One of many posts on my Readiness Assessment. As a reminder of the ground rules, this is a solo assessment, so while I’m allowed to think out loud on my blog, I can’t ask for or get (intellectual) help. Cookies and emotional support are, however, welcome.

I've been quiet on the RAT front lately, in large part because the thoughts I'm having are only just now clawing themselves into words I'm willing to admit. If I've grown more and more silent over the past few days, it's because I've been spending more and more time trying to prove a particular statement wrong, and more and more time being increasingly worried because I can't.

The statement is something I've mentioned and posted snips of before: it's the thought that radical transparency is an epistemological perspective and that RTR is emerging as a new qualitative research paradigm. I put it in my outline partially in the hope that as I wrote the remainder of my Readiness, I would come across contradictions to that statement and figure out what class of thing RTR actually was.

Nope. I mean, it grows out of other research paradigms and draws on them, for sure. But it's kind of... different. And this sort of thing is increasingly turning into the center, the core, the thesis of the document I'm handing in. Hi, I'm in my third semester of graduate school, haven't written a single journal paper, don't have particular expertise on qualitative research... and I think I've got a novel paradigm for it. Seriously? This is what I want to base my quals on?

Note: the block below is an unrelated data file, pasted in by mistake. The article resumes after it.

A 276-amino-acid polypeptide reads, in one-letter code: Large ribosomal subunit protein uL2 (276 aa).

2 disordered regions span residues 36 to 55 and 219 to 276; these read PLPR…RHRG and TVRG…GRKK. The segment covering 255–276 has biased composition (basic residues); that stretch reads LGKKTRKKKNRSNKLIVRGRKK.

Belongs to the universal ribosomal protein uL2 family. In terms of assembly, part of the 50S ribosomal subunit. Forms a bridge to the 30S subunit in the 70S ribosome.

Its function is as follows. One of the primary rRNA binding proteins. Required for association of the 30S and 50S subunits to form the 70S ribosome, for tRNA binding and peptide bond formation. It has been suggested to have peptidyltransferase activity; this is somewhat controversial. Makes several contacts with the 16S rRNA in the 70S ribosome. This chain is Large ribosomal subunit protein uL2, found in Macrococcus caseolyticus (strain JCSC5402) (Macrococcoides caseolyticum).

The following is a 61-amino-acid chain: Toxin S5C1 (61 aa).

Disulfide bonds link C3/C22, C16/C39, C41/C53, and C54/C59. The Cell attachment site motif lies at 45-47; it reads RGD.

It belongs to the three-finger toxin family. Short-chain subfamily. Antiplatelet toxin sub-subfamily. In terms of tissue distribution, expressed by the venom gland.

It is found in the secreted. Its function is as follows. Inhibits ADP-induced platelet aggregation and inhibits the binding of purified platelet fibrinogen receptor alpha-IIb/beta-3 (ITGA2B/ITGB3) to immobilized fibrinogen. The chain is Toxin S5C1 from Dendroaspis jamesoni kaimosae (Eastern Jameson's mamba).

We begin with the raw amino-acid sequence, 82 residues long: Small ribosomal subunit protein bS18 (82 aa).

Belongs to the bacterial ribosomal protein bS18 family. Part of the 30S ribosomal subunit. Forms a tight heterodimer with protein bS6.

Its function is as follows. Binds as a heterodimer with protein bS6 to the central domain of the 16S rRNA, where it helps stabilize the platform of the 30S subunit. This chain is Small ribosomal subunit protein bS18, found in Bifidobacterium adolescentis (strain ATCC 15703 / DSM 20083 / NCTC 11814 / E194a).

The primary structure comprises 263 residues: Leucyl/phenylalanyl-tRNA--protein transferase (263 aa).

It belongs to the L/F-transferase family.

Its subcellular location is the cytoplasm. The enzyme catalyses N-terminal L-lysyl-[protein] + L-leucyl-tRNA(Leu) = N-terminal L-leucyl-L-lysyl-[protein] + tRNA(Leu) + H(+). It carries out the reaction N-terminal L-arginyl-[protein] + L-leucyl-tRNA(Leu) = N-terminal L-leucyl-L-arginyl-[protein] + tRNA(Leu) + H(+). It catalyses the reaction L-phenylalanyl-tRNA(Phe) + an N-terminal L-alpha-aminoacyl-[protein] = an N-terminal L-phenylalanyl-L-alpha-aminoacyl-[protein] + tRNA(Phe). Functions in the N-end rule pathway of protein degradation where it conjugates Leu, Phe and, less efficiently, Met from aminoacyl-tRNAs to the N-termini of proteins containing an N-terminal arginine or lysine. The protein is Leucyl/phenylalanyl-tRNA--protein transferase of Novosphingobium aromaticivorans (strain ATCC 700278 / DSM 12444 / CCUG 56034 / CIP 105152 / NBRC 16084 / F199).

Yes, apparently.

It makes sense, but I don't want it to make sense; I'm starting to see myself as a fish who's starting to be able to explain "water" to land mammals. I'll take the statement and continue to run with this assumption and see where it goes until I hit a wall, because so far, it fits. I see other researchers using the paradigm and just not recognizing it or saying so -- one thing I want to do after this Readiness is to go back to every single dissertation I tagged as having aspects of RTR thinking and reading everything they have to say about paradigms -- and then contacting the authors with a better writeup of RTR and saying "okay, so... how well does this describe it?"

I'm going to be prefacing a lot of statements with "you're probably going to think I'm crazy, but..." in the next few weeks leading up to my defense. Awkwardness. AWKWARDNESS.

Keep writing, Mel.